Just as summer-grilling season approaches, here comes news that the cost of supermarket beef has hit an all-time high, up at least 5 percent so far this year, and still rising.
Recently, I caught up with Teri Gault, founder of the TheGroceryGame.com, to find out what’s going on. Teri and her TGG crew closely monitor national food prices on a daily basis, so they’re my go-to source for all things related to the cost of food. But more than that, Teri has great ideas for how to overcome this kind of unhappy news so we can afford to keep our grills fired up this summer.
It’s a problem of supply and the environment, reports Teri. The U.S. cattle herd is at its lowest level since 1952. Cattle producers have been hard hit by drought, late freezing weather, doubling of feed costs and poor pasture conditions. Supplies are down, which drives prices up both at the grocery store and restaurants, too. But not to worry. Teri says that overcoming the high cost of beef is a matter of changing our thinking, habits and behaviors. Continue reading
I don’t consider myself a complete stranger to high-priced gourmet fare. After all, I did enjoy a lovely $100-per-person meal once. But even that experience in my semi-impressive culinary repertoire did not prepare me to handle gracefully the idea of a 10-course dinner with a price tag of $25,000 per person. And it wasn’t a political fundraiser. Just a fancy meal in an exotic location—Bangkok, Thailand.
Sure, this gastronomic extravaganza included the very best in Cristal champagne, foie gras, truffles, Kobe beef, Beluga caviar, Belon oysters and mousseline of pattes rouges’ crayfish with morel mushroom infusion, but come on! Twenty-five grand per person—a price that does not include tax or gratuity or airfare?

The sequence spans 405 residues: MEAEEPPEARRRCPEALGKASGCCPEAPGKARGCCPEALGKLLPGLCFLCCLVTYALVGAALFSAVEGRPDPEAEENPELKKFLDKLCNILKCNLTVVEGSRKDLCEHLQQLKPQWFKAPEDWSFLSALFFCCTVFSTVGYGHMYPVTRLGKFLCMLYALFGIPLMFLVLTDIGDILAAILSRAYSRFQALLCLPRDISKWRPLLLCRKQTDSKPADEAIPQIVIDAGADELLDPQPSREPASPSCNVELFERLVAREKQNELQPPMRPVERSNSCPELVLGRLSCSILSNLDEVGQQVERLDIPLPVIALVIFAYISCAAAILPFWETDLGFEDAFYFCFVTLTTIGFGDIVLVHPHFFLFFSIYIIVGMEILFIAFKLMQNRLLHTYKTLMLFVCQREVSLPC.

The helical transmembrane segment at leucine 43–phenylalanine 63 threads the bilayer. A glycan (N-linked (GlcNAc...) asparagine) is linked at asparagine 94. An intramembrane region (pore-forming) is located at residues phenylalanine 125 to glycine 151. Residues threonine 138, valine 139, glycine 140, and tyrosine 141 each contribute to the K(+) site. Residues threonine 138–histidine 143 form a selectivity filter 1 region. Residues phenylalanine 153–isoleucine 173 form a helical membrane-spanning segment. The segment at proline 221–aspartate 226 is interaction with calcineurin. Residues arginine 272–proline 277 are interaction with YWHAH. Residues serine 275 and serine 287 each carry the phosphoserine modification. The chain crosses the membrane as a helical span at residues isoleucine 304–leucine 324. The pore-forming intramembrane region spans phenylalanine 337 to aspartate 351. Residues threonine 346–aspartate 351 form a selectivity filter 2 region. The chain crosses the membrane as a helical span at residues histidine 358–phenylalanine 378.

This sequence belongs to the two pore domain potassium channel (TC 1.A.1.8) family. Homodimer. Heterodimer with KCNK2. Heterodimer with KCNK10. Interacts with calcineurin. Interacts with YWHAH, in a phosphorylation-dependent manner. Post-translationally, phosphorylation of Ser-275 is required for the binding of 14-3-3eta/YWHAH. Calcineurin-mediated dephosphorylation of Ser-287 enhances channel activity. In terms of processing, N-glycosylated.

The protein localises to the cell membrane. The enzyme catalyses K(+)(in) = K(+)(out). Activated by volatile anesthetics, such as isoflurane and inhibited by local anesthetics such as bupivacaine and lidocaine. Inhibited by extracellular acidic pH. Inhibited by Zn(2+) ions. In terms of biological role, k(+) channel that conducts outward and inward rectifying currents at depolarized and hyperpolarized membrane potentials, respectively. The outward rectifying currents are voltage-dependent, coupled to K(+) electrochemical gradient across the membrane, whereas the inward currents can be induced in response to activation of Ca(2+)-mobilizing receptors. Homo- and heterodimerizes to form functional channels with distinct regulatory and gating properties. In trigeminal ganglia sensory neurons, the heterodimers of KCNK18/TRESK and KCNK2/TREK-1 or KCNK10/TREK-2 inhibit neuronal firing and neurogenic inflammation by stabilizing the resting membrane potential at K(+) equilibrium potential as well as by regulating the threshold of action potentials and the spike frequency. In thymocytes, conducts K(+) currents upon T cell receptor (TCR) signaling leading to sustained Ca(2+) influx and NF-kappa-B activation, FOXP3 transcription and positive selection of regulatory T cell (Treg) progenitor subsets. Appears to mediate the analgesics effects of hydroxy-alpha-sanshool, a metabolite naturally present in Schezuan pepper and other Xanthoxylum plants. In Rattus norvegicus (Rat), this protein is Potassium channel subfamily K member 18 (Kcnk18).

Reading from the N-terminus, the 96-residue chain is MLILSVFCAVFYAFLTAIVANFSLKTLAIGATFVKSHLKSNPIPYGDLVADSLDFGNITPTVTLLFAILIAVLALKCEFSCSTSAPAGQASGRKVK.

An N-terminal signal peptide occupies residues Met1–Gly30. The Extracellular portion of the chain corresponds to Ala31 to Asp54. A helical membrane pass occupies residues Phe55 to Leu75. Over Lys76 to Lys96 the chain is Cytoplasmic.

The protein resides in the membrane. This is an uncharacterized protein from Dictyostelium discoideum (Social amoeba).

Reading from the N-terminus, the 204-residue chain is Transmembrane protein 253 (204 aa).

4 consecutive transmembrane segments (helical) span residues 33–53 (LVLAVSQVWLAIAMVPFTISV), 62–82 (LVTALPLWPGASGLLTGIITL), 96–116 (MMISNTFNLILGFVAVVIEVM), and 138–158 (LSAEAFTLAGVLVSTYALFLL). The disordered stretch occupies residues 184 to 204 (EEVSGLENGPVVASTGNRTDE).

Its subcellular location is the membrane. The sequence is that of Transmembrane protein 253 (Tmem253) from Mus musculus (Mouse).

I don’t think I could do that even if I were so rich $25,000 would be mere pennies as compared to my vast net worth. There are some things I simply would not be able to get out of my mind like: Continue reading
Dear Mary: We grow our own potatoes but I find I still want to spend money at the supermarket to buy frozen hash browns and Tater Tots. I hate to do it because we have so many potatoes. But every time I’ve tried to make them myself, they turn to mush. Thanks for any ideas you might have. –Norma, Wisconsin
Dear Norma: I tore through my vast recipe collections and have come up with three recipes for you that use potatoes and other ordinary ingredients, which you’re bound to have on hand.
The Hash Browns are very traditional, Crispy Potatoes make an elegant side dish for just about any dinner entree, and I believe you’ll find the Potatoes Bites to be a more than reasonable facsimile of your favorite “Tater Tots.” All of these recipes are a bit involved, but the results are well worth the effort!
Dear Mary: My husband has two jobs–he is an artist and a salesman. He earns commissions from both jobs so we never know what our income will be. I work part-time and am paid hourly. How can we possibly live on a budget? –Jenn P., Texas
Dear Jenn: The mistake many people who live with an uncertain income (or what I call “mystery means”) make is they spend whatever amount of money they earn as it comes in.
They multiply a good month’s income by 12 and figure that’s about what their annual income should be and then set their lifestyles accordingly. Then they starve during the lean months, allowing all the bills to go past due hoping that a good month will follow soon.
The secret to living on an uncertain income is to determine the very minimum you need to live each month. What dollar figure must your husband’s commissioned jobs produce so that when added to your part-time paychecks will allow you to pay all of your bills? Whatever that number is, let that become his new salary. Continue reading
Pop Quiz: What looks like water, is certainly inexpensive, has a pungent odor but is not toxic (in fact you can drink it if you like); is biodegradable, serves as a useful disinfectant and will repel kitties from your kids’ sandbox? Give up? Read on to learn the answer in today’s first great reader tip.
SCAT CAT! Keep cats out of your kids’ sandbox by pouring distilled white vinegar around the box once each month. Keep in mind that vinegar will kill some types of grass and other vegetation so be careful where you pour it. –Sally, email
CLEAN AND DEODORIZE ICE CHEST/COOLER: Add about 1 inch of water to the bottom of the cooler, drop in 4 Alka Seltzer tablets and allow to sit for an hour. Pour out the dirty water then rinse and dry. All odors will be gone making the cooler clean and ready for its next use. — Claudio, New Mexico Continue reading
Posted on May 14, 2013